Turkey no longer recognises US ambassador, Erdogan says, escalating row with Washington
Turkey no longer recognises the US ambassador to Ankara, President Recep Tayyip Erdogan said Tuesday, toughening his rhetoric amid a worsening row with the United States, sparked by the arrest of a US consulate employee.
“We do not recognise him as the representative of the United States of America in Turkey, I say this quite openly,” Erdogan said about John Bass during a news conference while on a trip to Serbia.
“We did not start this problem,” Erdogan said, accusing the US of being responsible for the sharp deterioration in relations.
It was an escalation from the day before, when the Turkish leader had only expressed sadness over the row.
On Sunday, the US stopped offering non-immigrant visa services in Turkey, citing security concerns. Hours later, Turkish missions in the US took a similar step and also froze US passport holders out of an electronic visa system.
US State Department spokeswoman Heather Nauert said the US decision was coordinated with the White House.
The Turkish president said that if the suspension of visa services was decided at the top levels in Washington, then Ankara has nothing more to discuss with the US
Nauert also said the State Department is disappointed by the arrest last week of a Turkish employee of the US consulate in Istanbul.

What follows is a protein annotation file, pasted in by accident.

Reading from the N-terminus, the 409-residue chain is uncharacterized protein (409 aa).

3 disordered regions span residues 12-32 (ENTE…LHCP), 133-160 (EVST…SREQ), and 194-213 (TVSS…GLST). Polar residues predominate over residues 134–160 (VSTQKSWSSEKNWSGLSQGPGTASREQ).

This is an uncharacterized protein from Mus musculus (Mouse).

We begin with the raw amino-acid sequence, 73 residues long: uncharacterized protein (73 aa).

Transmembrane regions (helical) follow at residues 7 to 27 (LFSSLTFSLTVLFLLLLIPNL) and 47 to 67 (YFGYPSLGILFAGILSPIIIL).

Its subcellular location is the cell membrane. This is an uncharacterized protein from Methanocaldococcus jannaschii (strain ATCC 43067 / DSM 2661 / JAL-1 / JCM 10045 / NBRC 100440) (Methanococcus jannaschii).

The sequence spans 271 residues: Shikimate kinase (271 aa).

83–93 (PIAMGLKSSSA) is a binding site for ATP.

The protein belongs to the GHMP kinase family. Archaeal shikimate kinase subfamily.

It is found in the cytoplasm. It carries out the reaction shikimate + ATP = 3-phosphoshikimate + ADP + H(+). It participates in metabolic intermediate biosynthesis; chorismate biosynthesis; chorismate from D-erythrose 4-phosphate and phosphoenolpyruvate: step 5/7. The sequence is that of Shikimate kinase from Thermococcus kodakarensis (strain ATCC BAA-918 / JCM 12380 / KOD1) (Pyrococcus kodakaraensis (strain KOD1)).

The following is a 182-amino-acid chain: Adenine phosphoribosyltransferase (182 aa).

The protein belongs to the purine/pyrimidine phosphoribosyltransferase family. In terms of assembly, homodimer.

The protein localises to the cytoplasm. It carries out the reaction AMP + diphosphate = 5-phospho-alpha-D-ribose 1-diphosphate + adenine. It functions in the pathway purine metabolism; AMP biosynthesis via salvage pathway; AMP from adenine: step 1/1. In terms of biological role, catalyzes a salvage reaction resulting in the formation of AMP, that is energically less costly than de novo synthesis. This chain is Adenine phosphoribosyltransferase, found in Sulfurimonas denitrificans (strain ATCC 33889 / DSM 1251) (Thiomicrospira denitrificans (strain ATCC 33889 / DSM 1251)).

Allowing the employee access to a lawyer “would be a good start to reduce tension,” Nauert said.
The employee is the second US staff member arrested this year, while a third employee is being sought for questioning while his family members are being held in custody.
Erdogan implied “agents” had infiltrated the US consulate in Istanbul, saying: “All this shows us that something is going on in the consulate in Istanbul.”
The president’s words appeared to undercut earlier efforts by Prime Minister Binali Yildirim to work towards a resolution.
“I hope that this tension will end soon,” Yildirim told members of the ruling Islamic-conservative Justice and Development Party (AKP), noting that citizens of both countries were being disadvantaged by the visa freeze.
“We started a legal process against some people who work at the American missions,” said the prime minister. “So what?”